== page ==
The Race for Honors
Over graduation weekend, it was pretty common to see people weighed down by massive numbers of honor cords hanging around their necks. This is a mark of respect at Gettysburg College, so students wear them proudly. I had the privilege to attend Spring Honors Day and watch many of my friends receive achievement awards. As we started winding down to the end of the ceremony, something hit me:
The recipients were overwhelmingly white.
I wondered to myself if I’d perhaps missed a few people, or maybe they were unable to attend. And yet, I couldn’t get the idea that this was an incredibly white event out of my head. But why? I know many students of color who are exceptionally bright, engaged with co-curricular activities, and most certainly worthy to receive an honor for their academic achievement, service to community, or leadership on campus.
I brought this up later to my mother. She suggested that the ratio of students of color receiving awards perhaps reflected the ratio of white students to students of color at Gettysburg. So I did the math. There were seven students of color who were listed as award recipients or acknowledged for their membership in an honor society. [It should be noted that I did make assumptions about how people identify racially to come to this conclusion. Regardless, the number was very small.] Considering that there were 143 awards, this means that more than 95 percent of these awards were given to white students. The Gettysburg College website states that students of color and international students are twelve percent of campus, so, explaining away this phenomenon with matching ratios isn’t going to work.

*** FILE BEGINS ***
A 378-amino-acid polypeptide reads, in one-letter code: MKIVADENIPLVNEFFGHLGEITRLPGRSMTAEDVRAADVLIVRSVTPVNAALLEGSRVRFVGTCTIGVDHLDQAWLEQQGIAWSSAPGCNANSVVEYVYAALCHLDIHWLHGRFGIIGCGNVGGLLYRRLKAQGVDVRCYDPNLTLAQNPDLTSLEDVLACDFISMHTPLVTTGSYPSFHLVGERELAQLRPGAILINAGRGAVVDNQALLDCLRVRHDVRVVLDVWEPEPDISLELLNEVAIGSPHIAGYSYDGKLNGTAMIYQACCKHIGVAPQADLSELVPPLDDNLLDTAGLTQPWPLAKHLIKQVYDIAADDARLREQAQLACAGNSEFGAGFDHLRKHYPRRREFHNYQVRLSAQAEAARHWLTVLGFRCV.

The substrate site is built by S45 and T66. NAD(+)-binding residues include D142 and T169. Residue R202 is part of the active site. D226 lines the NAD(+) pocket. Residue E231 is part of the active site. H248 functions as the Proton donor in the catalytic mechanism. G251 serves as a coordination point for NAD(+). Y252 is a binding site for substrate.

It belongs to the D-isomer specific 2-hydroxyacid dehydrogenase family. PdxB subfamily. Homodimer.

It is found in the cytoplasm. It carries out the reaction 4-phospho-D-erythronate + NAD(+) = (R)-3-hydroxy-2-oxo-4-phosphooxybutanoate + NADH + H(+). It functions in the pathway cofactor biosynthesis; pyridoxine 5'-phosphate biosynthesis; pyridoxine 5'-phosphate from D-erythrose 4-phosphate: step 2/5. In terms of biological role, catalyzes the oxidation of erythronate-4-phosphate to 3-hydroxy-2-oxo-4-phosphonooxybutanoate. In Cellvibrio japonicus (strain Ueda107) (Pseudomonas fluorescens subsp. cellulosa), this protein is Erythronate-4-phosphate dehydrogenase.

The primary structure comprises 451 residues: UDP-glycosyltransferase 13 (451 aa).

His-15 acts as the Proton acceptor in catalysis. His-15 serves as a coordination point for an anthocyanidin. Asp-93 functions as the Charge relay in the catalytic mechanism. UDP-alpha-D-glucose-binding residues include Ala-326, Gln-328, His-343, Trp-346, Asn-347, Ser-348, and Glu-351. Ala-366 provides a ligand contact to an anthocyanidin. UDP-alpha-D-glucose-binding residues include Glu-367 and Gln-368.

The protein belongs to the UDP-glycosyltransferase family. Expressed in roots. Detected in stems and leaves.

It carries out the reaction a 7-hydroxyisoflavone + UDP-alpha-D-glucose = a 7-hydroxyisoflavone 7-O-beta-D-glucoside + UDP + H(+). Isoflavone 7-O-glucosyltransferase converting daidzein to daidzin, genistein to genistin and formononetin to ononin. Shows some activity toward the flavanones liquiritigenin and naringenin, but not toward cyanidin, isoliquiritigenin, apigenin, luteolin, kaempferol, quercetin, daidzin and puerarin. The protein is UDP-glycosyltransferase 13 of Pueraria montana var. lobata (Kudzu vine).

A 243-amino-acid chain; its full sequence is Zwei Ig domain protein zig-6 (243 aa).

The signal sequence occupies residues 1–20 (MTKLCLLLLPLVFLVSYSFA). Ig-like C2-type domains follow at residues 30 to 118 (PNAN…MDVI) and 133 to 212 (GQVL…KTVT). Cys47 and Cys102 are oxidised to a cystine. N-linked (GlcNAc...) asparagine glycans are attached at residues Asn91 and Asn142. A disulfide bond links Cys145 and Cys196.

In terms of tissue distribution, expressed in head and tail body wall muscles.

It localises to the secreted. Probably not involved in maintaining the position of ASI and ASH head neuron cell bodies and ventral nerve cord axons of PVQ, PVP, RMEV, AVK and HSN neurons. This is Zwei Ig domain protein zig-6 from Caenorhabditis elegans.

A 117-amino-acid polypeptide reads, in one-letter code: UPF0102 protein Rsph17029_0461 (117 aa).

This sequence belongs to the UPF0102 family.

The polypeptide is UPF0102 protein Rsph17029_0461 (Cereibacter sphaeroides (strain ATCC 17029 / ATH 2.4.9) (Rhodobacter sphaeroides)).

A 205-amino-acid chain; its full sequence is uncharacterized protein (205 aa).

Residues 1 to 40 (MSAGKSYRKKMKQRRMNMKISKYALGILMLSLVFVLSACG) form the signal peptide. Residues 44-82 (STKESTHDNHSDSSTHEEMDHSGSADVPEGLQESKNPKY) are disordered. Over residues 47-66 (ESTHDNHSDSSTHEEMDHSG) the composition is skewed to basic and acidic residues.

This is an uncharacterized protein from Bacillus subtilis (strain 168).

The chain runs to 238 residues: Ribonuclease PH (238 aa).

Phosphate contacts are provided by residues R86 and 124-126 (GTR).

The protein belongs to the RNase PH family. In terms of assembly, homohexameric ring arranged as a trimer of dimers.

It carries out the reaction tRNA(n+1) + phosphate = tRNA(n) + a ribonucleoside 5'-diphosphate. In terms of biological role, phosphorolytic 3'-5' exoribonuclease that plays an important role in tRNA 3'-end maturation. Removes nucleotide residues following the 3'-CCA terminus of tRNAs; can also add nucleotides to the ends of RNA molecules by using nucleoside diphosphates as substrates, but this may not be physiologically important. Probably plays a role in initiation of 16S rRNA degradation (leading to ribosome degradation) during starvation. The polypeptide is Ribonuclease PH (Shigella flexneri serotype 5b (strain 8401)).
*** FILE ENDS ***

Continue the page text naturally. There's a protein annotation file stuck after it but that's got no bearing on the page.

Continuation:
So how do we explain it?
Do white students simply do better at Gettysburg College? That’s what this data would seem to suggest. But I would argue that it’s not quite that simple. We can’t just explain away the imbalance with a slavery-era mentality that there are intelligence disparities between races. As anti-racist activist Tim Wise explains, “…substantially unequal outcomes are the result of substantially unequal opportunities.”
This is institutionalized racism, folks.
We live in an individualistic society where we are taught that we can “pull ourselves up from our bootstraps.” We are taught that hard work and determination make anything within our grasp. We are taught that our achievements were earned and deserved because of our own actions. For those of us who have worked hard and are smart, it’s easy to believe that we did everything right to get to the top.
But, this is a myth; it’s the myth of meritocracy.